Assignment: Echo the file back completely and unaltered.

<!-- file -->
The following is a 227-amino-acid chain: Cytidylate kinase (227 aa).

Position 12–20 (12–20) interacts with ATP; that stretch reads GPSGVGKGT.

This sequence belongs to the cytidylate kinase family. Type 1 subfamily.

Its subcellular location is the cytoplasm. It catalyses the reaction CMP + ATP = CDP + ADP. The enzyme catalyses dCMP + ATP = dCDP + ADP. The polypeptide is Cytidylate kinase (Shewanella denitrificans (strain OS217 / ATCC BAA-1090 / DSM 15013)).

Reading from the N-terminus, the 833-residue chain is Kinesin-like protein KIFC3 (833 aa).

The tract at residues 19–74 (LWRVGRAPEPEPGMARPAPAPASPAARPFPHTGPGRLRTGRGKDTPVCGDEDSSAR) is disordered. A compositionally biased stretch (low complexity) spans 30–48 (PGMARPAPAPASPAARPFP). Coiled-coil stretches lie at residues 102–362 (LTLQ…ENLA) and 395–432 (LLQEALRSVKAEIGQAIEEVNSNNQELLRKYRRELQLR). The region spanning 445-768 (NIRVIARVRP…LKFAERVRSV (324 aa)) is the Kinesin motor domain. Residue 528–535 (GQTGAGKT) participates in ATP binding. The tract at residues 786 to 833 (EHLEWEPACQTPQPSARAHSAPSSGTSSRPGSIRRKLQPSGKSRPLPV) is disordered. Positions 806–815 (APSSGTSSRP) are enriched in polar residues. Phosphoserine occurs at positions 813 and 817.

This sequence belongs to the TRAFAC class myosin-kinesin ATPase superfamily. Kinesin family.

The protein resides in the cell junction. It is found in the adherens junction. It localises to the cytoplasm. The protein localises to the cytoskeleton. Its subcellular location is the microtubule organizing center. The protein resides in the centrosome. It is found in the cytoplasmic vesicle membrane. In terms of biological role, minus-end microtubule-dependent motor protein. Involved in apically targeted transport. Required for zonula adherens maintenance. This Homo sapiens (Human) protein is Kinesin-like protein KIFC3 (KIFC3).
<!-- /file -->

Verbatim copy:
The following is a 227-amino-acid chain: Cytidylate kinase (227 aa).

Position 12–20 (12–20) interacts with ATP; that stretch reads GPSGVGKGT.

This sequence belongs to the cytidylate kinase family. Type 1 subfamily.

Its subcellular location is the cytoplasm. It catalyses the reaction CMP + ATP = CDP + ADP. The enzyme catalyses dCMP + ATP = dCDP + ADP. The polypeptide is Cytidylate kinase (Shewanella denitrificans (strain OS217 / ATCC BAA-1090 / DSM 15013)).

Reading from the N-terminus, the 833-residue chain is Kinesin-like protein KIFC3 (833 aa).

The tract at residues 19–74 (LWRVGRAPEPEPGMARPAPAPASPAARPFPHTGPGRLRTGRGKDTPVCGDEDSSAR) is disordered. A compositionally biased stretch (low complexity) spans 30–48 (PGMARPAPAPASPAARPFP). Coiled-coil stretches lie at residues 102–362 (LTLQ…ENLA) and 395–432 (LLQEALRSVKAEIGQAIEEVNSNNQELLRKYRRELQLR). The region spanning 445-768 (NIRVIARVRP…LKFAERVRSV (324 aa)) is the Kinesin motor domain. Residue 528–535 (GQTGAGKT) participates in ATP binding. The tract at residues 786 to 833 (EHLEWEPACQTPQPSARAHSAPSSGTSSRPGSIRRKLQPSGKSRPLPV) is disordered. Positions 806–815 (APSSGTSSRP) are enriched in polar residues. Phosphoserine occurs at positions 813 and 817.

This sequence belongs to the TRAFAC class myosin-kinesin ATPase superfamily. Kinesin family.

The protein resides in the cell junction. It is found in the adherens junction. It localises to the cytoplasm. The protein localises to the cytoskeleton. Its subcellular location is the microtubule organizing center. The protein resides in the centrosome. It is found in the cytoplasmic vesicle membrane. In terms of biological role, minus-end microtubule-dependent motor protein. Involved in apically targeted transport. Required for zonula adherens maintenance. This Homo sapiens (Human) protein is Kinesin-like protein KIFC3 (KIFC3).